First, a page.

Author: Ali Hasanbeigi, Ph.D.
Globalization has resulted in substantial increase in global trade of goods and services across countries around the world. Often, goods are produced in developing countries where labor cost is lower, and developed countries are often net importers.
The UNFCCC’s greenhouse gas (GHG) accounting system works on the basis of national production rather than consumption of emissions. This means that when goods are traded, their embodied emissions (e.g. emissions associated with manufacture) are also traded. However, these imported emissions are not counted towards a country’s reported climate impacts. It is estimated that around 22% of global CO2 emissions comprise goods and services which have been internationally traded. Better understanding and providing solutions to address the embodied carbon of traded goods will be critical in global and national efforts to decarbonize industry. In addition, large and multinational companies are paying more attention to the energy and carbon footprint of their supply chain. Also, with higher consumer awareness, end users of products are also paying increasing attention to energy and carbon footprint of the goods they use.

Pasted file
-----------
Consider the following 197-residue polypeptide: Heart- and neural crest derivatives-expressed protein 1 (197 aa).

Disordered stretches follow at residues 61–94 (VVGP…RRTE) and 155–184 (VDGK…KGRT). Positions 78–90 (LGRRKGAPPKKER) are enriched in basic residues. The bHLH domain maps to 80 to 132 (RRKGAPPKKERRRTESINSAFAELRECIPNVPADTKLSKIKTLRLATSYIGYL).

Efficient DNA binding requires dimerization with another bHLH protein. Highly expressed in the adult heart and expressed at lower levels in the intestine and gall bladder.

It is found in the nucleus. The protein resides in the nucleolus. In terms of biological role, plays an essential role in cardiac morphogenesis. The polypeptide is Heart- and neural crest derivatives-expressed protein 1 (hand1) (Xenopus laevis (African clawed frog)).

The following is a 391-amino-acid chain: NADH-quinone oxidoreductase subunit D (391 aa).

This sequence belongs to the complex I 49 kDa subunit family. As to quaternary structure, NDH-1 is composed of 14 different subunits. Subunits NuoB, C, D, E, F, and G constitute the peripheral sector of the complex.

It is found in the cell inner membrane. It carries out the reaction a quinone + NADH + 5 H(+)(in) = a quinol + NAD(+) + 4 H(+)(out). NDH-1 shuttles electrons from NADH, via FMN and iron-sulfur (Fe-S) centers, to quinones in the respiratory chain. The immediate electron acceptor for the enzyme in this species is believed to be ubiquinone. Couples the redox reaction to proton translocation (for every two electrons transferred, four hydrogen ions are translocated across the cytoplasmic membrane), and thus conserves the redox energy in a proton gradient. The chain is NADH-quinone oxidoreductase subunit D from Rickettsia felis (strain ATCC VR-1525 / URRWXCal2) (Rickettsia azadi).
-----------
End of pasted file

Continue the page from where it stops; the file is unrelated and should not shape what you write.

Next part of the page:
Global Efficiency Intelligence, LLC. has partnered with the ClimateWorks Foundation and KGM & Associate Ltd. to use the most recent available data and a cutting-edge model to conduct a global assessment of the extent of the embodied carbon in globally traded goods, so-called carbon loophole. In addition, we will conduct a series of higher-resolution, deeper dive case studies into a few key sectors and geographies of most importance.
The report of this study is expected to be published in the spring of 2018.